Monday, November 9, 2009

Malaikat Dan Singa

Seeing Arrington de Dionyso's Old Time Relijun was always something incredible. I remember moving to Olympia many years ago and the popular basement bands were Old Time Relijun and the Gossip, two bands that had a certain intensity that made rock music feel new; somewhere in between the imagined feeling of seeing early Chuck Berry shows and the imagined feeling of trying to make noise music before electricty. Old Time Relijun was always something I appreciated, loved live, but could never totally feel when transfered to tape and put to compact disc.
After seeing his new project (namely, Arrington de Dionysio's Malaikat Dan Singa) a few times this summer, I had a feeling this was something that was going to come across in any format or realm it chose to exist in. It's intense, trance-like approach is like taking the best of Old Time Relijun and looping it. The lyrics are all in Indonesian and are, from my understanding, mostly translations Arrington did of William Blake poems.
The album that this project spawned from was just released last week on K Records. I picked up a copy from Arrington while playing a show at his house, on the day that just so happened to be the album's release date (have i mentioned that i love olympia?), and was at first a little disappointed to see that it did not feature the band that he plays out with live. The powerhouse team of Markly Morrison and Andrew Dorsett (owners of the Brown Interior tape label and members of LAKE) make any group better and Angelo Spencer is the perfect accomplice to Arrington's retro-tribal-noise. But, much of album is just Arrington and album engineer, Karl Blau. Though I love both of their work, I was worried it wouldn't have the raw power of the band. Thankfully, this is not so.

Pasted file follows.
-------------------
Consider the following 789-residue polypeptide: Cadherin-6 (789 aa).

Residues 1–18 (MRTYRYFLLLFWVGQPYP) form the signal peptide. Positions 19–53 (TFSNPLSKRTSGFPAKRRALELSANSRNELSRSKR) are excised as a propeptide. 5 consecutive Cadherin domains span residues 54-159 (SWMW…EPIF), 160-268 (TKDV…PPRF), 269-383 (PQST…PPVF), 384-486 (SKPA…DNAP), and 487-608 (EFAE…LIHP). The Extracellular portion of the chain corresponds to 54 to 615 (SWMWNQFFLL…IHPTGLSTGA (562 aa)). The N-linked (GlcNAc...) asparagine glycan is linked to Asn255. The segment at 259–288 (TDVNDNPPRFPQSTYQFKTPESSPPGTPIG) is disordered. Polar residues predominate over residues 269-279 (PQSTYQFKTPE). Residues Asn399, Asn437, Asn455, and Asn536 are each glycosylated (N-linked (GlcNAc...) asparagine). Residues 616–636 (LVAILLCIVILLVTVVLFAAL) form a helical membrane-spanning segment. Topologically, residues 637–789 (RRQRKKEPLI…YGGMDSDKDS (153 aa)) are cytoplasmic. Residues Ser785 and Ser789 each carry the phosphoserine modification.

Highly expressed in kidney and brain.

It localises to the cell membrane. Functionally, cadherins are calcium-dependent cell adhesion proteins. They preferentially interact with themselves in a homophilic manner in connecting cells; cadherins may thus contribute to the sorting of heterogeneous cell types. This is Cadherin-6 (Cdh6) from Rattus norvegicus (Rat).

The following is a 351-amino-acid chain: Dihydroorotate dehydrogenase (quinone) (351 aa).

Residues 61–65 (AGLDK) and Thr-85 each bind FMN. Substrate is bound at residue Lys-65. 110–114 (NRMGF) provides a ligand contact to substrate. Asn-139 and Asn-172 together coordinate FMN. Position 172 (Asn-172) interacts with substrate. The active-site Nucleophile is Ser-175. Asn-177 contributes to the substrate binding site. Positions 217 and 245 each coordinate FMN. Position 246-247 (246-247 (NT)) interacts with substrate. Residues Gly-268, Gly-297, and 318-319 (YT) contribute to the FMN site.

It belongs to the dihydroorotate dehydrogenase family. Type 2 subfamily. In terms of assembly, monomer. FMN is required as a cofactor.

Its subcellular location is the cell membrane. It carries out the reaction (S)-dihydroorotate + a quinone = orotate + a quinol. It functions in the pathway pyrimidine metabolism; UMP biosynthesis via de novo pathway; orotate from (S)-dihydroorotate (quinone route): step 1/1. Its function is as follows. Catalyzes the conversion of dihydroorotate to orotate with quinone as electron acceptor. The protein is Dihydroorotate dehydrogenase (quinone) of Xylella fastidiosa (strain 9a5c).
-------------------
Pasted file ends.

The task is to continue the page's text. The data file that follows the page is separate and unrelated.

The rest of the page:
It's pretty much as tripped out, rocking and trance-enducing as it gets. One of the best albums I've heard this year, and certainly the most innovative album from (what I would call) a rock band that I've heard in a real long time. Highly recommended.
Arrington de Dionyso's Malaikat Dan Singa- Mani Malaikat (there's also a tripped out video for this, with an english translation)

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